Allergic Reactions Caused by Cephalosporins Are Uncommon

Summary and Comment |
March 12, 2015

Allergic Reactions Caused by Cephalosporins Are Uncommon

  1. David J. Amrol, MD

During more than 1 million courses of cephalosporins, only 19 patients experienced allergic reactions.

  1. David J. Amrol, MD

Cephalosporins are widely used for treating outpatient and inpatient infections and for surgical prophylaxis. Researchers sought to examine the safety of cephalosporins.

A retrospective review of all patient charts in the Kaiser Permanente Southern California healthcare system identified 820,000 patients who received 1.4 million courses of cephalosporins in outpatient, e-visit, or inpatient settings from 2010 through 2012. Almost 66,000 patients who received cephalosporins had previously documented allergies to penicillin, and 3300 had previous reports of cephalosporin allergies. New reports of allergies to cephalosporins were entered for 0.56% of women and 0.43% of men.

Only 13 patients met criteria for anaphylaxis, 3 met criteria for severe cutaneous reactions (all Stevens-Johnson syndrome), and 3 developed hemolytic anemia. Nonallergic reactions were much more common: Clostridium difficile infections within 90 days (0.91%), nephropathy within 30 days (0.15%), and all-cause death within 1 day (0.10%).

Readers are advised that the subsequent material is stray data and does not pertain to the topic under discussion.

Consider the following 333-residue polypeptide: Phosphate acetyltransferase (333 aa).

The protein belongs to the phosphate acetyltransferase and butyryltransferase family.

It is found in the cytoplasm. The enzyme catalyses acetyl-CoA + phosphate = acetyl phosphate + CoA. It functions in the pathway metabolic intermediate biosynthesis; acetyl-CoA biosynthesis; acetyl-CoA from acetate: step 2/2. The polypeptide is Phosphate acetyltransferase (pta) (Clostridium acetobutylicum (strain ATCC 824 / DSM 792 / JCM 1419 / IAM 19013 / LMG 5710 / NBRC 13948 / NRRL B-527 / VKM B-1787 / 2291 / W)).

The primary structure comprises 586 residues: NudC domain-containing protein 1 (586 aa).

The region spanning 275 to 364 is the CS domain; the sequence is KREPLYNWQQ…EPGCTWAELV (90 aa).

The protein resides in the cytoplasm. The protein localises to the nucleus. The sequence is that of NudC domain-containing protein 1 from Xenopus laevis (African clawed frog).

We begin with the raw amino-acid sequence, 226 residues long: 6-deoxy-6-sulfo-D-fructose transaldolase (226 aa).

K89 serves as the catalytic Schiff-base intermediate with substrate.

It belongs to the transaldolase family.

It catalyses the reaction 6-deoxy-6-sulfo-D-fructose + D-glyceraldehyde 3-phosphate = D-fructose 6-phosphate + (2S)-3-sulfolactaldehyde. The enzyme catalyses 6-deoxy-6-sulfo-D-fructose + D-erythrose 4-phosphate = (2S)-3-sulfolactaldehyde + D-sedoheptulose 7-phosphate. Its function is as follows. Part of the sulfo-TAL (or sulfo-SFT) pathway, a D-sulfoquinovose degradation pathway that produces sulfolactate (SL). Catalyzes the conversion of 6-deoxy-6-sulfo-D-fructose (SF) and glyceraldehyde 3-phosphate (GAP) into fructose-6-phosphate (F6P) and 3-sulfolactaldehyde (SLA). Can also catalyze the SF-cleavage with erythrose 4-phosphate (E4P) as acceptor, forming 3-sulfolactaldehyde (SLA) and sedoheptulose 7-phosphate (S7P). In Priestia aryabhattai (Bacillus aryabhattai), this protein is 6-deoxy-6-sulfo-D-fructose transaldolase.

Crossreactivity between cephalosporins and penicillin has long been a concern; however, in recent studies, almost all penicillin-allergic patients have received cephalosporins safely. This might be because penicillin allergies are overdiagnosed, with <5% of patients with recorded penicillin allergies actually exhibiting reactions on penicillin testing and challenge. In this study, 3 patients with previously recorded penicillin allergies experienced anaphylaxis after receiving cephalosporins, and none of the 3300 supposedly cephalosporin-allergic patients suffered an anaphylactic reaction on readministration. Although physicians must always be vigilant for allergic reactions, these findings point to a much greater risk for nonallergic reactions, such as the 600-fold risk (compared with all serious allergic reactions combined) for developing C. difficile infections.

Editor Disclosures at Time of Publication

  • Disclosures for David J. Amrol, MD at time of publication Equity Abbott; AbbieVie; Express Scripts; Johnson and Johnson; Novartis; Pfizer; United Health Leadership positions in professional societies Allergy Society of South Carolina (Past President)


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